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08-11-2013, 09:07 PM - 1 Like   #16
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QuoteOriginally posted by Adam Quote
The issue was supposedly fixed as of late 2012, but this was never officially stated for some reason.
Because according to Pentax, the issue never existed

08-11-2013, 09:30 PM   #17
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Hello Robert, Welcome to the Forum!
Some great suggestions and advice so far, I'll add a + 1 vote for the 16-45mm, I've owned this lens for several years, literally thousands of shots and never a problem. I don't know what you've heard regarding reliability but mine couldn't be more rugged and dependable. The long zoom extension can be wobbly but has never affected the performance so far.
There can be a problem with the large hood (partially) blocking a top-mounted flash on close-focus shots, but you can either not use the hood (taking a chance here, the front element is exposed) or, the solution I found is to use a simple "L" bracket, this moves the flash to the side and (with a dedicated sync cable) raises it just enough to eliminate the flash/hood blocking. The bracket also makes the somewhat heavy, bulky flash/camera rig balance and handle better.
An inexpensive softbox diffuser, roughly 6 to 8 inches square, really helps if you must use a camera-mounted flash and can't bounce it, softens and spreads the light nicely, eliminating heavy shadows and harsh highlights.
You might keep your eyes open for a used K-5, there's a few in the marketplace going for $500 or so. For about the same price you could get a new K-30, not quite as upscale but the most features in that price range available.
Good Luck and whenever the bride's mother speaks, just nod your head! Don't say a word, just agree.
08-11-2013, 09:52 PM   #18
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might want to switch to canon/nikon for these type of gigs, primary because the client will be more "trusting" because of the brand name (it's pretty stupid but that's really how it works). I don't like wedding shooter because I really feel most of them are pretty much the same, there's absolutely nothing interesting to me. But from what I see they normally go like this.

1) multiple cameras, there's 2 people working a wedding, and most likely each of them will need 2X of the same camera, in case 1 of them break. You're probably charging 2-3k per wedding, but those bride/groom paid 20-30k for their wedding, you don't want to have broken equipment and not capturing their "amazing" moment. As for cameras, they're probably using some sort of FF or high end APSC but most likely they like it to be the same brand if not the same camera, that way they don't have to color match in PP later. I see mostly canon 5Dm2 or 6D or 7D from these guys. The reason is low light shooting is essential, it's rare to see a wedding that doesn't go into the night, in fact I never been to 1 that doesn't end at minimum 11PM/12AM, also the canon/nikon focus system is probably the best I've seen, pentax is good, but Nikon/canon have got this pat down.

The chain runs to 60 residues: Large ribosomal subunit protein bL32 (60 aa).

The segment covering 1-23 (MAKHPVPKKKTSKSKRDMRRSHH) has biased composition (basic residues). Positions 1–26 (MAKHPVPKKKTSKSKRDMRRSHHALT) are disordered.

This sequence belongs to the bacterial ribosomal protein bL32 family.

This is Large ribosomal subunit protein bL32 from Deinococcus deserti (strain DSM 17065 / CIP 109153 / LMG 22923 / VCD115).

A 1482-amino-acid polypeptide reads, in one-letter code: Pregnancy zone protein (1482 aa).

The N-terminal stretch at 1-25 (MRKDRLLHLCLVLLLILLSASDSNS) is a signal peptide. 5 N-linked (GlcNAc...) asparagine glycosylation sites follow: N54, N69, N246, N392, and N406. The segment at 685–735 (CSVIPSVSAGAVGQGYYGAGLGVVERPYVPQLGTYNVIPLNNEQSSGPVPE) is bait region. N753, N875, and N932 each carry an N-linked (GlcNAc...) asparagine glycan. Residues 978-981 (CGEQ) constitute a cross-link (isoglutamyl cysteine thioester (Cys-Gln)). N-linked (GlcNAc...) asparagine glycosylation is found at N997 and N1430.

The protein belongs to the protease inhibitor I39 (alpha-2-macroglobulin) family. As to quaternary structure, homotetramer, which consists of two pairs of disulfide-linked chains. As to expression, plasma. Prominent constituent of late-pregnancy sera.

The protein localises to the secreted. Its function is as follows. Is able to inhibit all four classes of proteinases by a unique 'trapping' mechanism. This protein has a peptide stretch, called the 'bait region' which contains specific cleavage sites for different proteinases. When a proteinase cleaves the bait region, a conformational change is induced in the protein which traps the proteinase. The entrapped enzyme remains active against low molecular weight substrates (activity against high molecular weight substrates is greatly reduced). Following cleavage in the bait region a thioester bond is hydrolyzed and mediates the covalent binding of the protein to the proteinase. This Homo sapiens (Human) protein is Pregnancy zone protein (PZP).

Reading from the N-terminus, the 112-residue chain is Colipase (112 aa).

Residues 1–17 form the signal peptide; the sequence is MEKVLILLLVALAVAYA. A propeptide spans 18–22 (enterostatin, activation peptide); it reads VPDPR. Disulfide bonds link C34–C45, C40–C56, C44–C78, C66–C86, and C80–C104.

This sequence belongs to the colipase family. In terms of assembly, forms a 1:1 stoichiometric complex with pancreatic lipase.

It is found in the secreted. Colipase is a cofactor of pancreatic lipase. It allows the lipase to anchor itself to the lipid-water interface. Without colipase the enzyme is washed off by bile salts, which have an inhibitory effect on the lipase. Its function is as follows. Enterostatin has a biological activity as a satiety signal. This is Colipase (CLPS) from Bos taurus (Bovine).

2) Lightning, more "pro" wedding shooter will go with canon/nikon for their flash system, setting them up with pocket wizard for wireless firing, these guys will even set up the lightning before hand, group them into different groups and fire them up at the event, the "crappy" ones normally just go with flashes mounted on their cameras with some sort of diffuser.

3) Lens wise, they go for wide angles and possibly a 70-200 to be not intrusive during the quiet moments, from the canon lineup I would imagine the 16-35L, 24-105L and 70-200 L

Wedding photographer will probably bring the most cash, it's a good way to make money, this is why we end up with a flock of them these days.
08-11-2013, 09:58 PM - 1 Like   #19
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QuoteOriginally posted by Adam Quote
The issue was supposedly fixed as of late 2012, but this was never officially stated for some reason.
Agreed, and there's certainly no point in renewing that tired debate. I wouldn't consider a used one for this type of work but a new stock version and have some form of backup (the Tamron 20-200mm would be my choice) ready if needed. Or a couple of longer primes.


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